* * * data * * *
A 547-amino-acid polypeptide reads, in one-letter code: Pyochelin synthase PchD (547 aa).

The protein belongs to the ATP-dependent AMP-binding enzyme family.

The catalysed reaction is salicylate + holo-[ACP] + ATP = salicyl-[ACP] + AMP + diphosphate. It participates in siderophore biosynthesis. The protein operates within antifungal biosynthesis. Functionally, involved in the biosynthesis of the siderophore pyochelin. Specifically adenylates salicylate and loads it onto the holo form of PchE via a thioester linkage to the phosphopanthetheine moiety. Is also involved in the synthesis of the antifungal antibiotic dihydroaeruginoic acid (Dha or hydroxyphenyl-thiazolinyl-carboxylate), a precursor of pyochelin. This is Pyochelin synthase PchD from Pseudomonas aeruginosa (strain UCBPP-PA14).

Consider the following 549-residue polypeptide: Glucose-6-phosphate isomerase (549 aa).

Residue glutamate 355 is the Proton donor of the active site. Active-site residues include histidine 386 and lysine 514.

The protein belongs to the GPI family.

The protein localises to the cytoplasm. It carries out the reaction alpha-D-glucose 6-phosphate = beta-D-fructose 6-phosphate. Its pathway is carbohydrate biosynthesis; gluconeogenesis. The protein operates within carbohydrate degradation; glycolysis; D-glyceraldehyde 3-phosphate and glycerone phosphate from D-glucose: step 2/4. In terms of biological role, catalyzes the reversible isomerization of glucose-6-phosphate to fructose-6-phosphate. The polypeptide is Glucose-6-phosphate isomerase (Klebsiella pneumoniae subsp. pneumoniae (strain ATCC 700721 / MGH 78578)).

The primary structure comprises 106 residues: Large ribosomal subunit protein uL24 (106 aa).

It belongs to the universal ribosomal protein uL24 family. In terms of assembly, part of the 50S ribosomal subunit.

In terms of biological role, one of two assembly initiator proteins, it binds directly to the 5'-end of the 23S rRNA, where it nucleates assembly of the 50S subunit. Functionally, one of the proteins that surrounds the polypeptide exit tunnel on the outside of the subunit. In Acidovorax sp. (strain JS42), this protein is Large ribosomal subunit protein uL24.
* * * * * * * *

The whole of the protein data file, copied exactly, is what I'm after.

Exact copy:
A 547-amino-acid polypeptide reads, in one-letter code: Pyochelin synthase PchD (547 aa).

The protein belongs to the ATP-dependent AMP-binding enzyme family.

The catalysed reaction is salicylate + holo-[ACP] + ATP = salicyl-[ACP] + AMP + diphosphate. It participates in siderophore biosynthesis. The protein operates within antifungal biosynthesis. Functionally, involved in the biosynthesis of the siderophore pyochelin. Specifically adenylates salicylate and loads it onto the holo form of PchE via a thioester linkage to the phosphopanthetheine moiety. Is also involved in the synthesis of the antifungal antibiotic dihydroaeruginoic acid (Dha or hydroxyphenyl-thiazolinyl-carboxylate), a precursor of pyochelin. This is Pyochelin synthase PchD from Pseudomonas aeruginosa (strain UCBPP-PA14).

Consider the following 549-residue polypeptide: Glucose-6-phosphate isomerase (549 aa).

Residue glutamate 355 is the Proton donor of the active site. Active-site residues include histidine 386 and lysine 514.

The protein belongs to the GPI family.

The protein localises to the cytoplasm. It carries out the reaction alpha-D-glucose 6-phosphate = beta-D-fructose 6-phosphate. Its pathway is carbohydrate biosynthesis; gluconeogenesis. The protein operates within carbohydrate degradation; glycolysis; D-glyceraldehyde 3-phosphate and glycerone phosphate from D-glucose: step 2/4. In terms of biological role, catalyzes the reversible isomerization of glucose-6-phosphate to fructose-6-phosphate. The polypeptide is Glucose-6-phosphate isomerase (Klebsiella pneumoniae subsp. pneumoniae (strain ATCC 700721 / MGH 78578)).

The primary structure comprises 106 residues: Large ribosomal subunit protein uL24 (106 aa).

It belongs to the universal ribosomal protein uL24 family. In terms of assembly, part of the 50S ribosomal subunit.

In terms of biological role, one of two assembly initiator proteins, it binds directly to the 5'-end of the 23S rRNA, where it nucleates assembly of the 50S subunit. Functionally, one of the proteins that surrounds the polypeptide exit tunnel on the outside of the subunit. In Acidovorax sp. (strain JS42), this protein is Large ribosomal subunit protein uL24.